The free trade agreement establishes a framework for resolving future disputes between the EU and Vietnam over the interpretation and implementation of the agreement. It applies to most areas of the agreement and is faster and more effective in many respects than the dispute settlement mechanism in the WTO. Such agreements illustrate the strength of EU-Vietnam relations and the opportunities Europe sees in the Southeast Asian country. The EU is achieving a long-term goal of increasing its influence and expansion in ASEAN markets by targeting Vietnam, and European entrepreneurs will have better access to one of the fastest growing Asian economies when the agreements come into force. Despite the interruption of the coronavirus pandemic and the slowdown in the global economy, Vietnam is expected to continue to record economic growth of 4.8% this year, returning to 6.8% in 2021. The APC provides that human rights, democracy and the rule of law are “essential elements” of UE-Vietnam relations as a whole. Therefore, the link between the free trade agreement and the CPA is important to ensure that human rights are also part of the trade relations between the parties. The TFUE calls on Vietnam and the EU (which have not yet done so) to ratify the eight core conventions of the International Labour Organization (ILO); (ii) respect, promotion and effective implementation of the ILO`s fundamental principles on fundamental rights in the workplace; and (iii) the implementation of the Paris Agreement and other international environmental agreements, including actions to promote the conservation and sustainable management of animals, wildlife, biodiversity, forestry and fisheries. To this end, independent civil society will be involved in monitoring the implementation of these commitments by both parties.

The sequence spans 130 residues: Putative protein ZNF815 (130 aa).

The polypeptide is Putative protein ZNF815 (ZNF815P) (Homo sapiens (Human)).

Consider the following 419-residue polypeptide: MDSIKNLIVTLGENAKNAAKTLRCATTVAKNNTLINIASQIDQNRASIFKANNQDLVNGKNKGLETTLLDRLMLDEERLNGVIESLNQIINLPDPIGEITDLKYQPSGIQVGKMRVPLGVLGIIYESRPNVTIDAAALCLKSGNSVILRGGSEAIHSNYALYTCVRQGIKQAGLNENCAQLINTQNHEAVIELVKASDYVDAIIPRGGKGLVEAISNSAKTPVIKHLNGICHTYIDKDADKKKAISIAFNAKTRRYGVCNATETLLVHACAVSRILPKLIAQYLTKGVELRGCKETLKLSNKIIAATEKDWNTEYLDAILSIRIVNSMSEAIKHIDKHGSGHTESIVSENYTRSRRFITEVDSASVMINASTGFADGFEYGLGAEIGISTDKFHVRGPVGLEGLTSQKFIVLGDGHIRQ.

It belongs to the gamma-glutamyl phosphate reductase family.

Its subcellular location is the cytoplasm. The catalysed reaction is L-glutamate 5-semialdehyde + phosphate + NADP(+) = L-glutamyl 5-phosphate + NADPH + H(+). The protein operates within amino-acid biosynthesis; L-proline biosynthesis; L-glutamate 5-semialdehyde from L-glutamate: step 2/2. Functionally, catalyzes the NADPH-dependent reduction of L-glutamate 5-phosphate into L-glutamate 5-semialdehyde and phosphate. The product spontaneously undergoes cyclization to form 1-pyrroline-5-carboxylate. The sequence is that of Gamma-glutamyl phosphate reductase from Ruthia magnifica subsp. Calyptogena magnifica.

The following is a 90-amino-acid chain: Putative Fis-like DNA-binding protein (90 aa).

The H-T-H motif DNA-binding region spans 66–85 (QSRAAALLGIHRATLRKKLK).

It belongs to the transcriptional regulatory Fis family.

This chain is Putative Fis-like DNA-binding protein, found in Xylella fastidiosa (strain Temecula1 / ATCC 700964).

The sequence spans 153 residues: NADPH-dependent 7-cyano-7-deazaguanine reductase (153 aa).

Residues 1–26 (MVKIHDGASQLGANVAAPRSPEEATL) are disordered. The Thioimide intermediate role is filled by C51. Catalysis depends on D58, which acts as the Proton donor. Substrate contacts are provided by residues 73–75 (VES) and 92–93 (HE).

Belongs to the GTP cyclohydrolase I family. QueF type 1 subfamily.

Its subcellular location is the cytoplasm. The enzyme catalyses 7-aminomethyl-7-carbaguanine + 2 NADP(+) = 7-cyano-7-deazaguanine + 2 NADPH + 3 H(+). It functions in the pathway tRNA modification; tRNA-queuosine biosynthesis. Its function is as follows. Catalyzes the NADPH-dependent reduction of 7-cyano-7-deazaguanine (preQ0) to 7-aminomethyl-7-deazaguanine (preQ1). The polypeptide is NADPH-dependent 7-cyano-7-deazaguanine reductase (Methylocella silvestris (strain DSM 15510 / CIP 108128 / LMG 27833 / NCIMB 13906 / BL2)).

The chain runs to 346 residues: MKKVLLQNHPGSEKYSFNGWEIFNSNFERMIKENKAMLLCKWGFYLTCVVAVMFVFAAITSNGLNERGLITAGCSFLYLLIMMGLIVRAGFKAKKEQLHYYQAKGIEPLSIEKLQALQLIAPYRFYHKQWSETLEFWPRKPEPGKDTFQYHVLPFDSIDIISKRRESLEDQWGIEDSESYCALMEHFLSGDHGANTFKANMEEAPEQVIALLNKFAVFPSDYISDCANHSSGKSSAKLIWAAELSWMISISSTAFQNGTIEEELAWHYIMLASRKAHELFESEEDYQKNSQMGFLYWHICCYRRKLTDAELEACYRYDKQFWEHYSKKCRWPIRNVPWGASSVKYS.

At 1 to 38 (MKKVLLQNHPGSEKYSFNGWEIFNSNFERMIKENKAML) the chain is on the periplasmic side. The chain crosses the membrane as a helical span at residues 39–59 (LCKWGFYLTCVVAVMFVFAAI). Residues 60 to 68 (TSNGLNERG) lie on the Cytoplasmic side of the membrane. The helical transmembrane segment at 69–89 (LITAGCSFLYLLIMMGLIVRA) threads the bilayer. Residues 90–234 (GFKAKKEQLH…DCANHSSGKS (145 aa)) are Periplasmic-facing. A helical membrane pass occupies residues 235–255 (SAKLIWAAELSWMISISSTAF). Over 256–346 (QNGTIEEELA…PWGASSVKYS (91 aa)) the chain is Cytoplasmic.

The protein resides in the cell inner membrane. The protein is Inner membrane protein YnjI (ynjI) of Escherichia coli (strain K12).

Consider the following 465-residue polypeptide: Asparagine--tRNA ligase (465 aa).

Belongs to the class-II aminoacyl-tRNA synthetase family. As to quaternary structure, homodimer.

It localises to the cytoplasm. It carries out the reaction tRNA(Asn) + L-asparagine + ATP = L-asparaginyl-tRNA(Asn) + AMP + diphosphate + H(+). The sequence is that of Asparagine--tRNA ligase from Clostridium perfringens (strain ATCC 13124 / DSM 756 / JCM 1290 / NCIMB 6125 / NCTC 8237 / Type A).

Vietnam has already taken several steps to meet its obligations, including the ratification in June 2019 of ILO Convention 98 on collective bargaining, the adoption of a revised labour code in November 2019 and the adoption of a resolution allowing Vietnam to accede to ILO Convention 105 on the abolition of forced labour in June 2020. Vietnam has free trade agreements with many countries in the region, such as Japan, South Korea, etc. Another important free trade agreement in which Vietnam participates is the Trans-Pacific Partnership. It covers countries bordering the Pacific Ocean, such as Japan, Chile, Canada and Australia. With the United States withdrawing from the negotiations, the remaining 11 countries continued negotiations and agreed on the new comprehensive and progressive agreement for the Trans-Pacific Partnership (PPAC). The importance of the CPTPP for Vietnam is much less important than the TPP would have been, given that Vietnam had already concluded free trade agreements with the remaining 11 countries, either bilaterally or through the ASEAN Pact. Vietnam has made visible efforts and made progress in meeting the high standards of NAFTA. From 1 August 2020, the agreement will create sustainable growth, mutual benefits in different sectors and provide an effective instrument for a balance between the EU and Vietnam. The free trade agreement will consist of two parts, one for trade and one for investment, covering 95% and 5% respectively.